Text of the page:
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In a departure from his three previous novels, Pearl explores the early history of MIT. In 1868, the institute's first senior class nears graduation when ships in Boston harbor inexplicably plow into each other, causing massive damage and injury. Meanwhile, vendettas are born between Harvard and MIT when a fear of science is spread citywide by Harvard scholars infuriated by what they see as academic posing by their inferiors. Increasingly deadly events put MIT in the figurative dog house with the police. Pearl's signature complex plotting, strewn with red herrings and populated with unlikely villains, leaves readers as shocked and intrigued as the Bostonians. Dialogue evocative of the nineteenth century showcases well-researched period details but slows the pace, as MIT students engage in florid conversations. Still, Pearl's latest will certainly appeal to fans of leisurely paced, smart historical thrillers like Caleb Carr's The Alienist (1994) and Jed Rubenfeld's The Death Instinct (2011). HIGH-DEMAND BACKSTORY: Pearl's first three novels The Dante Club, The Poe Shadow, and The Last Dickens were all New York Times best-sellers. His latest, another literary-historical thriller, seems certain to join the elite club.--Baker, Jen Copyright 2010 Booklist
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Set in 1868 Boston, the latest historical fiction from Pearl (The Dante Club) finds protagonist Marcus Mansfield on the cusp of graduation from the newly formed Massachusetts Institute of Technology, where he studies intently, spies on the Catholic girls' school, and fights Harvard's unfriendly rowing team. Life at the school is upended after a strange set of calamities takes place. In foggy Boston Harbor, ships collide, and all the glass in the city's central commercial district suddenly liquefies, maiming and killing Bostonians. The police are at a loss, not sure if these are crimes at all. Harvard's best-and mostly incompetent-minds are enlisted to solve the crime, leaving Mansfield and his friends no option but to form a secret club and solve the mystery themselves. In order to do so, they must contend with a scarred man, Harvard's satanic Medical Faculty (Med Fac) club, and antiscience trade unionists. Lighter than his previous novels, Pearl again blends detective fiction with historical characters (such as pioneering feminist and MIT-trained scientist Ellen Swallow), and his cast reads like a who's who of 19th-century Boston. The novel is lighter than some of Pearl's previous work, but still great fun to read. (Feb.) (c) Copyright PWxyz, LLC. All rights reserved.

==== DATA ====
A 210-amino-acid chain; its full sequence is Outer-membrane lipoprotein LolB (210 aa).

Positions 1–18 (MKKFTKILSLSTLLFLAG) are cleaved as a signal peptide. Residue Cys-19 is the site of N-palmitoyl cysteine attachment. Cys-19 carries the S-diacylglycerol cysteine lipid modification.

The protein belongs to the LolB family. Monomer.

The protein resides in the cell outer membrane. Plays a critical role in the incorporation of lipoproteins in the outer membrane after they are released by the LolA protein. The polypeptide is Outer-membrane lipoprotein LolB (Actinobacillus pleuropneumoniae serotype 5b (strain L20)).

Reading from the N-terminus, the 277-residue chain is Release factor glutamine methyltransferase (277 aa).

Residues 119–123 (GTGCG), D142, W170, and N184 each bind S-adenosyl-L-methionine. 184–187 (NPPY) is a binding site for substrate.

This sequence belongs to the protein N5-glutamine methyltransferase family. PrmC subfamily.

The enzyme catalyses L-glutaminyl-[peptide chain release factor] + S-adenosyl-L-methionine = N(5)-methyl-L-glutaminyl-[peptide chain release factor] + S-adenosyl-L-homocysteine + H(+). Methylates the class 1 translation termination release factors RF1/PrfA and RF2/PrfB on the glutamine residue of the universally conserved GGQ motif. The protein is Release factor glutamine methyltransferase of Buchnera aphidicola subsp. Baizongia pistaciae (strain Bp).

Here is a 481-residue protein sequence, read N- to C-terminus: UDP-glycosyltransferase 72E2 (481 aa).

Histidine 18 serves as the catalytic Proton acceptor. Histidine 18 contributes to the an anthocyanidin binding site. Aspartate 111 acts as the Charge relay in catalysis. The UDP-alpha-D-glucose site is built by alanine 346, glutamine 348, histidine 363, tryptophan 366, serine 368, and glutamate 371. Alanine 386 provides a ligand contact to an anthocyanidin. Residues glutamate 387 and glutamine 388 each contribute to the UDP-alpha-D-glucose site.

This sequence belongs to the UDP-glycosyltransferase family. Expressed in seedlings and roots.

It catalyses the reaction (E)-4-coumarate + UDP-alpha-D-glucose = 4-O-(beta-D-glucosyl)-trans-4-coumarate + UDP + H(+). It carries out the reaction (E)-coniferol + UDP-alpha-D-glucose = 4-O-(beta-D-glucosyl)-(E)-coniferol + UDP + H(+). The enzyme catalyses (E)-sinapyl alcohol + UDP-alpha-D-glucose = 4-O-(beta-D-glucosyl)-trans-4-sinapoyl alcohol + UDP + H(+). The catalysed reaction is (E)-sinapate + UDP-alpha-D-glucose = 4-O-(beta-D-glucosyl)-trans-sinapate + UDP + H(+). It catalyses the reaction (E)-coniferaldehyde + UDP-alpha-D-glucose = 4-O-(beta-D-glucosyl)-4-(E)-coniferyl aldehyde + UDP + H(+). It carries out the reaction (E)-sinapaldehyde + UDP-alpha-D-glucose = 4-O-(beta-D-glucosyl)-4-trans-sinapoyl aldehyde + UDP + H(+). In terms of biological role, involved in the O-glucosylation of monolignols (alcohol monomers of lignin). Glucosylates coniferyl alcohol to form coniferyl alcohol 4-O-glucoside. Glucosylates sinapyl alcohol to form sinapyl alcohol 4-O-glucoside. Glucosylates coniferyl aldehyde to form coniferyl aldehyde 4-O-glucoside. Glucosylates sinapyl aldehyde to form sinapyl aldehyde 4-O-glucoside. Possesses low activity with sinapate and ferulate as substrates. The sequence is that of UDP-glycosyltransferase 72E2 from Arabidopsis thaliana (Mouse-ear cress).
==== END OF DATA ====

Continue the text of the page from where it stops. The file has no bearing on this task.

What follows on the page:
(c) Copyright 2010. Library Journals LLC, a wholly owned subsidiary of Media Source, Inc. No redistribution permitted.
Pearl's faultless fourth historical mystery centers on Boston in the late 1860s and the newly founded college that will become the Massachusetts Institute of Technology (MIT). Three male students from different class backgrounds and the institution's sole female student team up to research a series of scientific mysteries baffling the Boston police. As part of MIT's first secret society, the Technologists, the students use chemicals, experiments, and such inventions as a primitive submarine to track a murderer whose abilities and education seem to parallel their own. The Technologists race to stay ahead of the police while dueling with their Harvard rivals and fending off antagonism from the trade unionists, who resent MIT's role in mechanizing factories. VERDICT Pearl has a special talent for making likable detectives out of historical figures (The Dante Club) and for pulling compelling plotlines from biographies (The Poe Shadow; The Last Dickens). Here, MIT and Harvard are brought to the foreground and so well depicted that they become historical characters in their own right. This thriller won't disappoint Pearl's many fans. [Library and academic marketing; on December 5 the publisher released an e-original short story as a tie-in to this novel.-Ed.]-Catherine Lantz, Morton Coll. Lib., Cicero, IL (c) Copyright 2011. Library Journals LLC, a wholly owned subsidiary of Media Source, Inc. No redistribution permitted.